Prost had clinched the title by round 14 of the sixteen races and McLaren were Constructors' champions again, although this time only eight points ahead of Ferrari.

Drivers' Championship: 1st, Prost, 73pts; 10th, Lauda, 14pts;
Constructors' Championship: 1st, 90 pts

1986

Model: MP4/2C Engine: TAG turbo V6

Drivers: Alain Prost
Keke Rosberg

It is often said that this was a season that Williams Honda lost rather than McLaren won. Piquet and Mansell both had a chance, yet Prost pinched the title in the last round at Adelaide, when Mansell suffered a tyre delamination, and when Prost himself thought he was going to run out of fuel. Praise was fullsome for the Frenchman who won his second world title back to back, and McLaren won their third consecutive Drivers' title.
John Barnard, who was to leave McLaren for Ferrari during the summer, made detailed modifications to the MP4/2Bs that were to become 2Cs, particularly given the new 195 litre fuel tank restrictions. There was a six-speed gearbox but apart from the latest version of Bosch's Motronic engine management system, the engines were little changed.
One small headache was new recruit Rosberg's press on style of driving, so different to Prost's and previous teammate Lauda's. It was only after Monaco that the Finn's set up was changed.
After both engines failed in Brazil, Prost was third in Spain, then won at Imola and at Monaco. A point in Belgium (in spite of a remarkably bent engine mounting), then second in Canada kept their hopes alive, but then Williams seemed to gain the upper hand with better fuel consumption. Only late in the season did Prost reassert the team's position with a win in Austria, second in Portugal and Mexico and the crucial win in Australia. But once again he had lost his teammate and now the technical director had gone too. McLaren were going to have to regroup.

Drivers' Championship: 1st, Alain Prost, 72pts; 6th, Rosberg, 22 pts.
Constructors' Championship: 2nd, 96pts

1987

Model: MP4/3 Engine: TAG turbo V6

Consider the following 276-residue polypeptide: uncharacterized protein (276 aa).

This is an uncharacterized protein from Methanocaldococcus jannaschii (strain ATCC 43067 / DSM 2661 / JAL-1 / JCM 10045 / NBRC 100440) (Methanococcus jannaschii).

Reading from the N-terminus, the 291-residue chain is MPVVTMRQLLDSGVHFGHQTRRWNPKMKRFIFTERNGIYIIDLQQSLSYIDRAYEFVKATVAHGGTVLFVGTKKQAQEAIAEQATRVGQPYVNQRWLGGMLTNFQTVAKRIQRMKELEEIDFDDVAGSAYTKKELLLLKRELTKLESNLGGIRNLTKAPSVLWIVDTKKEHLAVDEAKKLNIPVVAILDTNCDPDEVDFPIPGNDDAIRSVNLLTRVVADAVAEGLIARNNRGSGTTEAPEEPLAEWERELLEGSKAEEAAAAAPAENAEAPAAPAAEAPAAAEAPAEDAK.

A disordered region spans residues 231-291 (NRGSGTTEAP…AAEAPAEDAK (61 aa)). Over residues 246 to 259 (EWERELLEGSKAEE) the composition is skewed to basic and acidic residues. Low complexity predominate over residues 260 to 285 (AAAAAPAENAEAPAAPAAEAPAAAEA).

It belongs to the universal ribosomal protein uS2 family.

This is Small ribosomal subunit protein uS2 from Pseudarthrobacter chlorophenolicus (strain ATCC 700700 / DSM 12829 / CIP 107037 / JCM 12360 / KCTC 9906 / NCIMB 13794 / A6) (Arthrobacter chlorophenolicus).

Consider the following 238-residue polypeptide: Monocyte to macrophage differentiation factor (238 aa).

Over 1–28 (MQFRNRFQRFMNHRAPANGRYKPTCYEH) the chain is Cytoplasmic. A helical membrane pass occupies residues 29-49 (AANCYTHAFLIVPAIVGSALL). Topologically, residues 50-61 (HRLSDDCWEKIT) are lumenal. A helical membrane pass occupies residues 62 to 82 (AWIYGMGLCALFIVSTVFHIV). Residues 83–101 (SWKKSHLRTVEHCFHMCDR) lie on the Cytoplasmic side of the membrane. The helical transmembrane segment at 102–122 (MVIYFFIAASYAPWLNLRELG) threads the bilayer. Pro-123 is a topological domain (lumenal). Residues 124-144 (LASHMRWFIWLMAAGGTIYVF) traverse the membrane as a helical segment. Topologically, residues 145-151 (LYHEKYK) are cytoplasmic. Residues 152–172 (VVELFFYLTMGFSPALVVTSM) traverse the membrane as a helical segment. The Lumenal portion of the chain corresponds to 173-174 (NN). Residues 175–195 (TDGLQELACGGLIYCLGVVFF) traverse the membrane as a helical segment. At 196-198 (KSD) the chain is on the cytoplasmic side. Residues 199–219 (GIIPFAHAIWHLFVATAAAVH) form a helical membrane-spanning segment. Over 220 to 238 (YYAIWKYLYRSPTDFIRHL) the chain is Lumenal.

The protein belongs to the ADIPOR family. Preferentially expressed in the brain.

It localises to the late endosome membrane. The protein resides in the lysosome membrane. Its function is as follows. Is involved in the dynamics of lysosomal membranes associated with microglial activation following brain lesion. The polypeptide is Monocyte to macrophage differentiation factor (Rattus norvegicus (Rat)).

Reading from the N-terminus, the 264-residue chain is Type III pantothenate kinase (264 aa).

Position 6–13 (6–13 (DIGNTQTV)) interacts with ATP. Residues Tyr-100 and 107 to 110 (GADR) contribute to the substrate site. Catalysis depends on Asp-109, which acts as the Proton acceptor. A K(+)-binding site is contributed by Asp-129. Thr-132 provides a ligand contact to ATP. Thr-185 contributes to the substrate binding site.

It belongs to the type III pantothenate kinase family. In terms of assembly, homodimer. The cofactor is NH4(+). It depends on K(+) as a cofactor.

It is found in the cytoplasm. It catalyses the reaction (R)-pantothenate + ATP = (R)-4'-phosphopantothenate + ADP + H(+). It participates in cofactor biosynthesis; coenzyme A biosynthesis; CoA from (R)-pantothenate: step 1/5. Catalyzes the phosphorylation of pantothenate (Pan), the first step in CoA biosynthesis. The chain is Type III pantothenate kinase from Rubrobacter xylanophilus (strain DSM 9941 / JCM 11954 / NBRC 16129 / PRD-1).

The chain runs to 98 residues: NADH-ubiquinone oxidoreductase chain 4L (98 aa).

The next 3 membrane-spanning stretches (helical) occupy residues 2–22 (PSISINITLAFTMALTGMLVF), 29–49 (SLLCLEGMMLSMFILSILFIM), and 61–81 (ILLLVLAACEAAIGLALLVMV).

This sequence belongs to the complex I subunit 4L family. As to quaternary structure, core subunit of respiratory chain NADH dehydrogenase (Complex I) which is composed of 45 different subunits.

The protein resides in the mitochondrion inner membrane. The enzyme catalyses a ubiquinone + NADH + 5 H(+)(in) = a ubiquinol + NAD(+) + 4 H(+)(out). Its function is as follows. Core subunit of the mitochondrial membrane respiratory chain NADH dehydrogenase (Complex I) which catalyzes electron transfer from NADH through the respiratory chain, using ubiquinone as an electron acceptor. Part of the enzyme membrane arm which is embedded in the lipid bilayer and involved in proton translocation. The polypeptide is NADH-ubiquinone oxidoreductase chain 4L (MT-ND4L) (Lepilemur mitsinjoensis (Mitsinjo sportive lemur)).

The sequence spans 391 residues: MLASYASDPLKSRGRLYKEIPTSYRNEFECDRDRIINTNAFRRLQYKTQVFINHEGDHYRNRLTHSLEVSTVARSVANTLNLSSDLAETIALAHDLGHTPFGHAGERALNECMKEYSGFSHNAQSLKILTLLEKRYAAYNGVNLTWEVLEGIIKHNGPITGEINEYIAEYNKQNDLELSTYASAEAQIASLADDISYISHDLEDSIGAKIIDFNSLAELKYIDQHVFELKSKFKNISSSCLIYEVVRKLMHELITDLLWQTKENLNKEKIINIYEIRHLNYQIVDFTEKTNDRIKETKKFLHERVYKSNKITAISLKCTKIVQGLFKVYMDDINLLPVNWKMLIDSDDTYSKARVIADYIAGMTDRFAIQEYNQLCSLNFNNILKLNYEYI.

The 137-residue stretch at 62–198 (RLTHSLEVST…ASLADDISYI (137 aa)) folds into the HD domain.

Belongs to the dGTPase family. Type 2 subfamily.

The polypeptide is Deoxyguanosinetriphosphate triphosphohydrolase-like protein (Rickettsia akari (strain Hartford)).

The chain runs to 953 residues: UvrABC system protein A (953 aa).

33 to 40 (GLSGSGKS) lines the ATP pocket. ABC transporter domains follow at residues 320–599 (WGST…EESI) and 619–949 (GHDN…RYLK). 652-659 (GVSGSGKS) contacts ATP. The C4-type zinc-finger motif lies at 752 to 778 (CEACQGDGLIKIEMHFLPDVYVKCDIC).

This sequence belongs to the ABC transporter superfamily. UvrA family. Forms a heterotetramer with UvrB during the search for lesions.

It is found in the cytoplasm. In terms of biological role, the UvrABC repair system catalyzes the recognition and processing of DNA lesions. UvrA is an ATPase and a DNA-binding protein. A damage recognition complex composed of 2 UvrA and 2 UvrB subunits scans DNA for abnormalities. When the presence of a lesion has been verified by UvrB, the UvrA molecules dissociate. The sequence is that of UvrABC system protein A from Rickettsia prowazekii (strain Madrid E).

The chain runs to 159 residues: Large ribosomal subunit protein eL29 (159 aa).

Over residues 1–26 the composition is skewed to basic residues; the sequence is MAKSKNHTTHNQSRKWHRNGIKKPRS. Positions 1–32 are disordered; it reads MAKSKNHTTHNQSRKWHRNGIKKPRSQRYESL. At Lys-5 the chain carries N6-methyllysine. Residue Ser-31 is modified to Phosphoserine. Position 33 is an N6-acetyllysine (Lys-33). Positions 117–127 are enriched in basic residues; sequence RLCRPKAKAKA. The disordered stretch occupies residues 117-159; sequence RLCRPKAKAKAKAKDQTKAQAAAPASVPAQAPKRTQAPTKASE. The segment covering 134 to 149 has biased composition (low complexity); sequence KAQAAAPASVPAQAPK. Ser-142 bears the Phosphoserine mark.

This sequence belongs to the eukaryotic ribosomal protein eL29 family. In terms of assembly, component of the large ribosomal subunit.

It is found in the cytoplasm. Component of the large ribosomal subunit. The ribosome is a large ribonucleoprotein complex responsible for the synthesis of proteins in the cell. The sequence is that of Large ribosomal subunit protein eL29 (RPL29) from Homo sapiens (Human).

Drivers: Alain Prost
Stefan Johansson

Something old, something new: TAG's legendary engine was getting long in the tooth; Stefan Johansson arrived to partner Alain Prost, and Steve Nichols became Formula One project leader following John Barnard's departure the previous year. He had worked on the car with Barnard, and estimated what needed to be left and what changed. The suspension was left, as was the gearbox, but a new monocoque was designed, with new aerodynamics and a small housing for the smaller fuel tank.
Meanwhile Porsche raised the compression ratio of the TAG engine three times in order to improve fuel efficiency but then engine development failed to reap rewards and a misfire set in. Alain Prost won in Brazil, Johansson was third there and fourth at Imola. The pair were first and second at Spa but a couple of thirds were the only reward from the next four races. The increase in power had in turn resulted in an increase in weight, upsetting the engine's balance, causing vibration. In Germany, Prost was heading for victory until an alternator belt broke five laps from home. It was a curious failure as the belt hadn't broken in 100,000 miles of racing, and had then broken several times.
Another lean spell ensued as Honda dominated and active suspension became the fashion, but Prost was back on top in Portugal and second in Jerez, before sinking into oblivion again with only Johansson's third in Suzuka as reward.
Sadly, Johansson was to be elbowed by a dream team in 1988; Dennis has succeeded not only in attracting Ayrton Senna, but also Honda...